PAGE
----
“The attorney general has opined that new federal case law has created legal risk for local jurisdictions that voluntarily comply with an Immigration and Customs Enforcement request to detain an individual,” he said. 

To remove the legal risk, the Sheriffs’ Association has authored a letter to ask President Obama to develop a process whereby a brief probable cause declaration would be reviewed and authorized by a federal magistrate to provide the judicial review required by the TRUST Act and allow county jails to detain inmates for ICE.

David Marin, a deputy field office director with the U.S. Immigration and Customs Enforcement, talks to the Santa Barbara County Board of Supervisors on Tuesday. Click to view larger
David Marin, a deputy field office director with the U.S. Immigration and Customs Enforcement, talks to the Santa Barbara County Board of Supervisors on Tuesday. (Janene Scully / Noozhawk photo)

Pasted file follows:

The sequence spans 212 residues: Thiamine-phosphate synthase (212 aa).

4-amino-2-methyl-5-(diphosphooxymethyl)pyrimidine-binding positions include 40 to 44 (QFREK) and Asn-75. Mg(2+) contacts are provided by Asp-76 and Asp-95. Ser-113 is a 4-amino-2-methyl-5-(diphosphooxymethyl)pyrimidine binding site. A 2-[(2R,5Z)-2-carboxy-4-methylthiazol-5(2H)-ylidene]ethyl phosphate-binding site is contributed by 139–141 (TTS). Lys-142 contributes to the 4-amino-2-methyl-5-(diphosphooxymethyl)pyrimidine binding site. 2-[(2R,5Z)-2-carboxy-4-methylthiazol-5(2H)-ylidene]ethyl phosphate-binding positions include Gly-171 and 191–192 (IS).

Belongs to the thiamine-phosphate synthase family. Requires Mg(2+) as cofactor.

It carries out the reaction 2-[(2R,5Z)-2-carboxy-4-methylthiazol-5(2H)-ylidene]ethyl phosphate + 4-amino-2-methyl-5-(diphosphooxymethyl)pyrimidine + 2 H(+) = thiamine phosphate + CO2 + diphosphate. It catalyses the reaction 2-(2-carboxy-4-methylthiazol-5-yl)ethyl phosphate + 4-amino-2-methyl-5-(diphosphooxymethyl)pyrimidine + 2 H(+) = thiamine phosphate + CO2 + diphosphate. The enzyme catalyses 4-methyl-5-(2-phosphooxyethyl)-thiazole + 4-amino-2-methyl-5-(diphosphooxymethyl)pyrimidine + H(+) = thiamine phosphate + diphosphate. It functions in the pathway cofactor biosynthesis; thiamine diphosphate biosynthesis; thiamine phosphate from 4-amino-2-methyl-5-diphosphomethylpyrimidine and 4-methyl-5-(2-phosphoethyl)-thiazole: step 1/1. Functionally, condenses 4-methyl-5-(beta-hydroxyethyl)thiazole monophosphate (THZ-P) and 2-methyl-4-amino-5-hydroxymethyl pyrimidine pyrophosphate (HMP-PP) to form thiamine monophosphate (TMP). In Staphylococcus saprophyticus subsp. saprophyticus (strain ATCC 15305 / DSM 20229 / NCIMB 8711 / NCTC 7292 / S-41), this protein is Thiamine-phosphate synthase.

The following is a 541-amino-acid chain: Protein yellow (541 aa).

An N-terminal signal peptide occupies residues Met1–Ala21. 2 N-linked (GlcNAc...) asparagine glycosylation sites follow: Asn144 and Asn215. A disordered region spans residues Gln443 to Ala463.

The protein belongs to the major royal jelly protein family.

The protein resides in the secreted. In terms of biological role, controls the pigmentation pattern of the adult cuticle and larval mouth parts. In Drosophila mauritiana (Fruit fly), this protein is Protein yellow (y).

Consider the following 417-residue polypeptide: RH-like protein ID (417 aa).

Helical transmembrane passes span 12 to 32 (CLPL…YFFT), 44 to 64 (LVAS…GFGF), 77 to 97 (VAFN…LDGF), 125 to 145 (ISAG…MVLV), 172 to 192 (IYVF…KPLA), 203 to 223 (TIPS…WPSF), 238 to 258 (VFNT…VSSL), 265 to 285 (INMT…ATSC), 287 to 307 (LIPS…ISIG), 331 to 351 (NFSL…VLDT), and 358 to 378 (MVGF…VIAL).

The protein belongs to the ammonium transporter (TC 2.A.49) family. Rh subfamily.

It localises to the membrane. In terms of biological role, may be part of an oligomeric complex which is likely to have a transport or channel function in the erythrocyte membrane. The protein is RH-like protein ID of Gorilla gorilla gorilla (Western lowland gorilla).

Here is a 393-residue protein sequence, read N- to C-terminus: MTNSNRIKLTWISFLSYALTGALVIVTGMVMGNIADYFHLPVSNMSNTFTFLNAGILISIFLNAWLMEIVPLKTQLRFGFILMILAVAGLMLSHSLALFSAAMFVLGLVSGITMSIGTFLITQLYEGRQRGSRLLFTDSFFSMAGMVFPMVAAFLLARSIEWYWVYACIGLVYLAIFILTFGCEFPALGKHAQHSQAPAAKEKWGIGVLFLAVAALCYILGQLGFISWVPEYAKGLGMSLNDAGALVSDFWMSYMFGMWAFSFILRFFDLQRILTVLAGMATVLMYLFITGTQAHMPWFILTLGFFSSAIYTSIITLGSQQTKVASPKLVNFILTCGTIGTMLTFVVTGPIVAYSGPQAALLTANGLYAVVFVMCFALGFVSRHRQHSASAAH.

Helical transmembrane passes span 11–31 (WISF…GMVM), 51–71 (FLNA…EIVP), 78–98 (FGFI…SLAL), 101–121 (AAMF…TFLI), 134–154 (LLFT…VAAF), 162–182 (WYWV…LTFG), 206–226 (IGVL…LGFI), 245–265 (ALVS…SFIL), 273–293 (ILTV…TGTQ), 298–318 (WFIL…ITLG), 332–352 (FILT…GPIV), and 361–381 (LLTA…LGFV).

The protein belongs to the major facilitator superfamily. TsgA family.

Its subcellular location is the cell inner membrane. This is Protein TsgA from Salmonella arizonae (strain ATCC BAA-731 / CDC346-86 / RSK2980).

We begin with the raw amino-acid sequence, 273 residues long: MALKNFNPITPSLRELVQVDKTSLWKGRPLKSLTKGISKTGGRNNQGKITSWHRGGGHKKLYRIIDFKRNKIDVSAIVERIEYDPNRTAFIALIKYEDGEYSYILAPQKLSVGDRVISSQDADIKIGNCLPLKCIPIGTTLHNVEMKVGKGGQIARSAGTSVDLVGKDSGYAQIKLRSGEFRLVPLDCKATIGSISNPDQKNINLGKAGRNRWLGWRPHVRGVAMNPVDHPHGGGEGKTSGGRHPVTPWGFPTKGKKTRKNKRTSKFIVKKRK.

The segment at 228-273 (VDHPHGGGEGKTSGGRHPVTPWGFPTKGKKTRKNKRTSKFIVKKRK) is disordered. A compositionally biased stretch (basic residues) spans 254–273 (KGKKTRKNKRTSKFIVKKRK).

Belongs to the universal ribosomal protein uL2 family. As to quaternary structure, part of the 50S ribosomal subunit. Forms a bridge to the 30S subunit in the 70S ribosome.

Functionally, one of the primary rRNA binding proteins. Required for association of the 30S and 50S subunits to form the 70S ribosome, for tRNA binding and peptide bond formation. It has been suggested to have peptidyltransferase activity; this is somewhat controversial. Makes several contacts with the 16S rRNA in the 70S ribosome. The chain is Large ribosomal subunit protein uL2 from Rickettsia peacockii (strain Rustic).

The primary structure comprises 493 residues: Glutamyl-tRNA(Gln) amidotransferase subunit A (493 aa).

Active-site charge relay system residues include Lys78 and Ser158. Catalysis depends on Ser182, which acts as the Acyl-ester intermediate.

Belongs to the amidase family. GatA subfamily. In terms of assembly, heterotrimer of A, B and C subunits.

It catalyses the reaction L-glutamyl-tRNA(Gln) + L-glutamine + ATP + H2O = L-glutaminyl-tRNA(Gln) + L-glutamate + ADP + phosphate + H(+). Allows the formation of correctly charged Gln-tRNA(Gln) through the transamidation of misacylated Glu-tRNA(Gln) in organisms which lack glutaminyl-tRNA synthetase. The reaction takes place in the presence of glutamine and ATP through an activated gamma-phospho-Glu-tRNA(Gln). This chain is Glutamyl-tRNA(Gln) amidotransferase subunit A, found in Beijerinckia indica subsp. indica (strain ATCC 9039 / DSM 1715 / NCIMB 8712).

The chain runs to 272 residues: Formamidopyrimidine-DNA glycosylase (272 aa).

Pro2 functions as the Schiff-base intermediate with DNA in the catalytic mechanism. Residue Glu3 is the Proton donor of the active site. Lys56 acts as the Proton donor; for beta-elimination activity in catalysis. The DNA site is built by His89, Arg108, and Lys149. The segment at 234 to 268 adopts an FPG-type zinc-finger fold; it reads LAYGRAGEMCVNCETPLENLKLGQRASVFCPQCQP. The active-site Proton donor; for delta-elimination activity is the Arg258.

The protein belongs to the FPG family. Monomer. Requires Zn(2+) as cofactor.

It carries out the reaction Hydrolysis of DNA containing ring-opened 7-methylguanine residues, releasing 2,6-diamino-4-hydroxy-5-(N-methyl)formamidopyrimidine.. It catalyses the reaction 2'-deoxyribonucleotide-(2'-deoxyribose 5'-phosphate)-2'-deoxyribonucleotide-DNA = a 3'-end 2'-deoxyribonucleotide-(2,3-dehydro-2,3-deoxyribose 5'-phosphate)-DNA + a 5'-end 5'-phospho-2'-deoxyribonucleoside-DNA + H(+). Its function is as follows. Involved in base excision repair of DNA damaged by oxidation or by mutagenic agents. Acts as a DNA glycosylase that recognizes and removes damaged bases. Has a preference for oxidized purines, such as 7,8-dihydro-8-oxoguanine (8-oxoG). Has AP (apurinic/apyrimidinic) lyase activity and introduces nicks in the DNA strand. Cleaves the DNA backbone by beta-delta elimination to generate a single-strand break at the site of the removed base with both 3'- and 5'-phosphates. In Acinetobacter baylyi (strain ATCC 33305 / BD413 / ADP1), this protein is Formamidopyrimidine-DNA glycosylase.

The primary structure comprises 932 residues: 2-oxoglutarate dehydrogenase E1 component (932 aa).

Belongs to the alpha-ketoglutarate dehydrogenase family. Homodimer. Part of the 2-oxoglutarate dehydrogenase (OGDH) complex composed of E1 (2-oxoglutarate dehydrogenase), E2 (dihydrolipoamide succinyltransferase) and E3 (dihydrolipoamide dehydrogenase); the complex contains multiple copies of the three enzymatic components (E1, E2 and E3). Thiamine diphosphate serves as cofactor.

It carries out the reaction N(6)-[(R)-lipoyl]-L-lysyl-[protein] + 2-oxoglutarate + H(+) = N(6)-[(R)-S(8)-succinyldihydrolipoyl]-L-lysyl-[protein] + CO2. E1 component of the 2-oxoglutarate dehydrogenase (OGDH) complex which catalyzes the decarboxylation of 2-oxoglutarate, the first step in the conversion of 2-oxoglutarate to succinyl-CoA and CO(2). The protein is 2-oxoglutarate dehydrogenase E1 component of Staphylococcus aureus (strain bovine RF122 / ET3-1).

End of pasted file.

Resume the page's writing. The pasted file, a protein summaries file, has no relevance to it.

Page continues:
Brown said his department tries to notify ICE representatives when someone will be released so a federal agent can take the person into custody. But that isn’t always possible because sometimes an inmate posts bail or a judge orders a defendant’s release. 

ICE has an office in the jail, but doesn’t have personnel to remain on site 24 hours a day, the sheriff said. 

Of the jail’s 967 inmates last week, 128 were foreign-born, but the Sheriff’s Department doesn’t know how many of those are undocumented.

David Marin, deputy field office director for Immigrations and Customs Enforcement, said the agency focuses its enforcement efforts on those who commit violent crimes, misdemeanor violators who arrived after Jan. 1, 2014, and other immigration violators.